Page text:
fbpx
 

Tired of Waiting for Your I-526 to Be Adjudicated?

Here is an option worth exploring.

Co-Authored by: Rogelio Caceres – Chief Commercial Officer at LCR Capital Partners, Bernie Wolfsdorf – Founder and Managing Partner at Wolfsdorf Rosenthal LLP and Joseph Barnett – Partner at at Wolfsdorf Rosenthal LLP

How to compel the USCIS to Adjudicate your EB-5 Petition, Quickly!

As we all know, US Citizenship and Immigration Services (USCIS) recently surprised industry stakeholders by publishing a significantly increased potential range in estimated I-526 approval times.

The estimated time range for I-526 adjudications is now 31 to 52 months (which has increased from the previous update, which gave a range of 22 to 28.5 months). The latest processing timings can be viewed at this link.

Increasingly, EB-5 immigrant investors have become frustrated with long delays by USCIS to adjudicate I-526 and I-829 petitions. The facts, however, do not indicate that USCIS has suddenly become much more inefficient.

According to Suzanne Lazicki, one of the best independent analysts in the industry, explained the sudden shift as follows:

“The major report change is in the spread between the high and low end of the ‘estimated time range.’ Previous processing time report updates since early 2018 had around a 6-month spread; today’s report shows a 15+ month spread. I guess that USCIS is motivated here to redefine what counts as normal processing times by including outliers in the average.”

The high end of the estimated time range always roughly corresponds to the “receipt date for a case inquiry” in the processing report. The report page states this purpose for the case inquiry date: “to show when you can inquire about your case.” By suddenly adding 1-2 years to their estimate of what can be considered “outside normal processing time,” USCIS effectively cuts the number of petitioners who can hassle them with inquiries about overdue petitions. An understandable possible reason, even if the processing speed and backlog have not in fact changed.”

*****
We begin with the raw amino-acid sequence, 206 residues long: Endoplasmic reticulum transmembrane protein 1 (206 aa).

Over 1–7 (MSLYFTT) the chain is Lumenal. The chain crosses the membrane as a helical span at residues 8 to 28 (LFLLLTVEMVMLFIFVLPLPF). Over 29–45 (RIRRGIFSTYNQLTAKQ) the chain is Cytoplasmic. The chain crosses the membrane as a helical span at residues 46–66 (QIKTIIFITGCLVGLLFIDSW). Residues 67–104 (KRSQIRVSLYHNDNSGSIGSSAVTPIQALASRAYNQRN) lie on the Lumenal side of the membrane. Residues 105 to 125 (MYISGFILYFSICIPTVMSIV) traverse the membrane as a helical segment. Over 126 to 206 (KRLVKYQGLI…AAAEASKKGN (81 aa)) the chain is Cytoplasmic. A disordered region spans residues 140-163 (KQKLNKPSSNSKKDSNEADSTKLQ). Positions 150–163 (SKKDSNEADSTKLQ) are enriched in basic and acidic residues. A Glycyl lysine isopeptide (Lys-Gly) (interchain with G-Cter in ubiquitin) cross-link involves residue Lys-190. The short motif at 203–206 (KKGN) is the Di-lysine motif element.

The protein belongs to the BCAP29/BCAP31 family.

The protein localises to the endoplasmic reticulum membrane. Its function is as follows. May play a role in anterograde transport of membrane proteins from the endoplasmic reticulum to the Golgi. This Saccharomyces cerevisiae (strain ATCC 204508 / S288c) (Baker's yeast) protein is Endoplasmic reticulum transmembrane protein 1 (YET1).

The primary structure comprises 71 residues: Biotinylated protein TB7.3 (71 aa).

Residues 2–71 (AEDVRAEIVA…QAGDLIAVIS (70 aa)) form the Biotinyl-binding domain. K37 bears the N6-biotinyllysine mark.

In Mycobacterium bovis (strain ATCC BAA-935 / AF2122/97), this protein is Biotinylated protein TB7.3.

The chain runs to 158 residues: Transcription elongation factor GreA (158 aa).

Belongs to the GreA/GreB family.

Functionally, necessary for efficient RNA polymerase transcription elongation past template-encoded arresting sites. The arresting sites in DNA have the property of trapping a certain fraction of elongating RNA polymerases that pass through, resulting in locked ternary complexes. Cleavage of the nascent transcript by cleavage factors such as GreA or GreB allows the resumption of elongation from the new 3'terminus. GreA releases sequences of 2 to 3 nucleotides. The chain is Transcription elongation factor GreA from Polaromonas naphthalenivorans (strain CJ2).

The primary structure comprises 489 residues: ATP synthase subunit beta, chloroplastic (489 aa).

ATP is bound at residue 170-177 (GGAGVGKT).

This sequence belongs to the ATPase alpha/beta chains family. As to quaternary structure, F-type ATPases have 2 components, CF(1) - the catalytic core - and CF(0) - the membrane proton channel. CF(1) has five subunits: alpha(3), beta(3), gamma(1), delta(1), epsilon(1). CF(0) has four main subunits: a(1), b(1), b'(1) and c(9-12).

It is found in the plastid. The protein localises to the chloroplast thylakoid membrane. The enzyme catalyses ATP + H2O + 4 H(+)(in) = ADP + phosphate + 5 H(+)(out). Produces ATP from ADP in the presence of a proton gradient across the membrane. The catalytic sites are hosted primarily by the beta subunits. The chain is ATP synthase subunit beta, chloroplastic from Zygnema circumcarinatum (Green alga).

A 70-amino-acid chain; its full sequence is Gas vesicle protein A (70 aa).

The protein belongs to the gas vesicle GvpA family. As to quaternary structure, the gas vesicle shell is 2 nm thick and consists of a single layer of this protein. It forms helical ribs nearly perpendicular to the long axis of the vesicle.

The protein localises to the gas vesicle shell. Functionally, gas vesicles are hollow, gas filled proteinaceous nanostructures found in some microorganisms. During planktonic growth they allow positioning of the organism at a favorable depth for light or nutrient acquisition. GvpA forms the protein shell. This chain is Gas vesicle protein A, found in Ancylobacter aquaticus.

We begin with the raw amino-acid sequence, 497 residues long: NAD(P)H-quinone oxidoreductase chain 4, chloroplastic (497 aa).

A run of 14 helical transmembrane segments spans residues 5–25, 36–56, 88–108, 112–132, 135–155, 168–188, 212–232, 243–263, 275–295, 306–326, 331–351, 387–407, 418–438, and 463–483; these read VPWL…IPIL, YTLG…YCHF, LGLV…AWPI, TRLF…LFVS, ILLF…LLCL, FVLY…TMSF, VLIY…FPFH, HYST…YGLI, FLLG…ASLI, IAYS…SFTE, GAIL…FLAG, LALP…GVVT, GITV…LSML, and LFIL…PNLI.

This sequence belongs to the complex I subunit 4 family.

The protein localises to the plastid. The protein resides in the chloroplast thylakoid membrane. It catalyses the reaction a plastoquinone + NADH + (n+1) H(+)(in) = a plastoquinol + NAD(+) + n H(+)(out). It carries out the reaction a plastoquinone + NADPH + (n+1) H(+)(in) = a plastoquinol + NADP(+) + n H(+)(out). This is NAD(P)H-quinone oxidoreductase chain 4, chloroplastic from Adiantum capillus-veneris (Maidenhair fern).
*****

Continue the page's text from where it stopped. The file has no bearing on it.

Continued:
That said, several EB-5 investors risk the chance of current visas expiring (such as F-1’s, H1-Bs, E-2’s, O category visas, etc.). This is especially important given the multifold increase in the number of H-1B renewal applications being rejected by the USCIS most recently.

An Option to Force the USCIS to Adjudicate an I526 Petition

A petition for a writ of mandamus may be an option to force the USCIS to adjudicate an EB-5 petition that is pending for a long period of time.

“The principal issue argued by a writ of mandamus lawsuit would be whether the USCIS has “unreasonably delayed” the adjudication of the petition.” Says Bernie Wolfsdorf – founder and Managing Partner of Wolfsdorf Rosenthal LLP.

Prevailing USCIS processing times (which the agency releases on its website) assist in determining whether an EB-5 application is delayed enough to warrant a relief sought by such a writ and it’s interpretation by a federal judge.